✕ CLOSE Online Special City News Entrepreneurship Environment Factcheck Everything Woman Home Front Islamic Forum Life Xtra Property Travel & Leisure Viewpoint Vox Pop Women In Business Art and Ideas Bookshelf Labour Law Letters
Click Here To Listen To Trust Radio Live

Again, prices of farm produce surge in Katsina

Resurgence of hike in prices of farm produce has deepened food crisis in Katsina State, with many small businesses, especially in rural areas, closing shop.…

Resurgence of hike in prices of farm produce has deepened food crisis in Katsina State, with many small businesses, especially in rural areas, closing shop.

The recent development, according to sources, started last April, while inflation keeps growing, courtesy of dwindling foreign exchange.

A recent report from the National Bureau of Statistics envisioned more hardship for Nigerians as it projected food inflation increase to 40.53 per cent in April, from 40.01 per cent in March this year.

A maize dealer at Dandume market, Alhaji Sabitu Mande, said one could no longer speculate the price of produce in the markets as the country’s economy keeps dwindling.

“As dealers, we cannot predict what will happen in the next market day. A month ago, we enjoyed significant appreciation of the value of the naira when market price of commodities had started stabilising. From the last three weeks, things began to change and we now experience about 16 per cent increase in the price of maize. We can no longer buy the produce as its price has reached roof top,” he said.

Mande added that prices of farm produce had become almost uniform across Katsina, Kaduna, Zamfara and Kano states; hence they could no longer make meaningful profit in the business.

He further said, “Imagine that in Giwa, Dandume, Funtua, Bakori and Kafur markets, the second highest maize-producing zone in Nigeria, the price of maize has reached over N70,000. Add the cost of loading, off loading and transportation. How much are we going to sell it in places like Sokoto, Jibiya or Kano?”

A check by Daily Trust on Sunday at Dandume and Bakori, the two largest grain markets in the state, revealed that in the last one week, 100kg of maize has reached N72,000 as against N61,000. Sorghum was N68,000 instead of N54,000; wheat has reached N83,000 from N70,000; millet was N71,000 from N65,000; beans moved to N120,000 from N100,000. Soybeans was sold at N68,000 instead of N60,000, while local rice was sold at N125,000.

Abdullahi Dango, a farmer in the state, said the development affected mostly households and farmers.

“We are in a period when most farmers have sold all their grains waiting for wet season to set in to go back to their farms. A measure of maize flour is now N2,000. How do you expect an average family of seven to feed three times a day? A bag of rice seed is now N60,000; and many local farmers are sourcing their seeds from open markets,” Dango said.

He further said many small businesses in villages and towns had closed shop due to high cost of food items.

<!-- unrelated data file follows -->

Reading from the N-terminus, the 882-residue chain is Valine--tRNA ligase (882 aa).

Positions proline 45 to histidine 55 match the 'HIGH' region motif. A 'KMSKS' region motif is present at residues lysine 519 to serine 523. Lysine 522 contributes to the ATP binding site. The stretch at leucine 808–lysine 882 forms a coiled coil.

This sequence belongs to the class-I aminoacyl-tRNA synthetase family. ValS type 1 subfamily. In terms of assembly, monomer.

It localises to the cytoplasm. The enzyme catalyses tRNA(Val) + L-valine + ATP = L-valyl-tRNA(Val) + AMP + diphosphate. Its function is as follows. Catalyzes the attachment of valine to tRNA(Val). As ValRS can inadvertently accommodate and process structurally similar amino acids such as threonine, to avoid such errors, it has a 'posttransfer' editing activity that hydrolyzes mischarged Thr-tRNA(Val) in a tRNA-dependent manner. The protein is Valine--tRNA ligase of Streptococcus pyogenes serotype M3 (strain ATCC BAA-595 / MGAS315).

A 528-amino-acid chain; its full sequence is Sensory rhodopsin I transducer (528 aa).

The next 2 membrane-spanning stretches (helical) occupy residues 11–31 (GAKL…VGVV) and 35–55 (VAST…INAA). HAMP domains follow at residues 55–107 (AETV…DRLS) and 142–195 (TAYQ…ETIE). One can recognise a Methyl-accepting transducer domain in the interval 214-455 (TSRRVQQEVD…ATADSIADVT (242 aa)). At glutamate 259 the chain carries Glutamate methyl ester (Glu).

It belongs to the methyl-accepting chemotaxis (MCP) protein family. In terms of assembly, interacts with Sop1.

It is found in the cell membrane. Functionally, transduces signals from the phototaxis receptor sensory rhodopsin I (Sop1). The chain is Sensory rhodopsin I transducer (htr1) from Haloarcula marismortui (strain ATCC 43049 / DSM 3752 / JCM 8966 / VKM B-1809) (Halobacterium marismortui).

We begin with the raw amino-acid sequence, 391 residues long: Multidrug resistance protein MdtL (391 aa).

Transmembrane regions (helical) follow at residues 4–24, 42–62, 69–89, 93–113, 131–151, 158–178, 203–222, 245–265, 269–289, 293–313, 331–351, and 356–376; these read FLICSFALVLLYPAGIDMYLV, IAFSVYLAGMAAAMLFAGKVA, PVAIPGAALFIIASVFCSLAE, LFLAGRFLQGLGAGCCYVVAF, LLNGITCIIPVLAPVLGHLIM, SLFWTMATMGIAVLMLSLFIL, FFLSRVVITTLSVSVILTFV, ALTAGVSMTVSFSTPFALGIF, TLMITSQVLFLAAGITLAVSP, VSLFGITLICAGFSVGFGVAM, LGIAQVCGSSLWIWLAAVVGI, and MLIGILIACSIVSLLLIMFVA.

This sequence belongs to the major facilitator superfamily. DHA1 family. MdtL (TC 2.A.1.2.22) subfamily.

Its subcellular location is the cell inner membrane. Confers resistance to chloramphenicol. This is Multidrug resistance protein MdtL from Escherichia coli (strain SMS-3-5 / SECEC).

“Many business owners have eaten up their capital in struggle to feed their families; those who were into the food business can no longer make profit as prices of food items have reached roof top. Everything has come to a standstill in this hopeless situation,” he added.

Dauda Basiru, a grain merchant who was a bureau de change operator in Lagos, said deteriorating naira performance in foreign exchange was the major cause of this galloping inflation.

“Naira is the worst performing currency in the world. Our productivity as a country in areas of manufacturing that can fetch us forex is at its lowest ebb. Some currency operators are hoarding dollar in order to twist the market to suit their selfish interest. Political crises in the Middle East and Ukraine have truncated alternative supply of food items into the country,” Basiru said.

He added that banditry had also reduced a significant volume of grain produced in farming areas by dislodging local farmers from their ancestral homes and preventing them from accessing their farms for years.

“There are large farms in Sokoto, Zamfara, Katsina and Kaduna states that cannot be accessed by farmers for over five years. As a result of the activities of bandits that seem insurmountable, some of the farmers were thrown into cities and towns begging as internally displaced persons,” he revealed.

He enjoined the youth to partake in agriculture and agribusiness as there are bright prospects in the two areas.

“Those that have access to land should produce crops; and state governments should wade in to support real farmers with inputs. We are in economic crisis and need to see genuine commitment of the government to enable us come out of this mess,” Basiru concluded.

Join Daily Trust WhatsApp Community For Quick Access To News and Happenings Around You.

UPDATE: Nigerians in Nigeria and those in diaspora can now be paid in US Dollars. Premium domains can earn you as much as $17,000 (₦27 million).

Click here to start earning.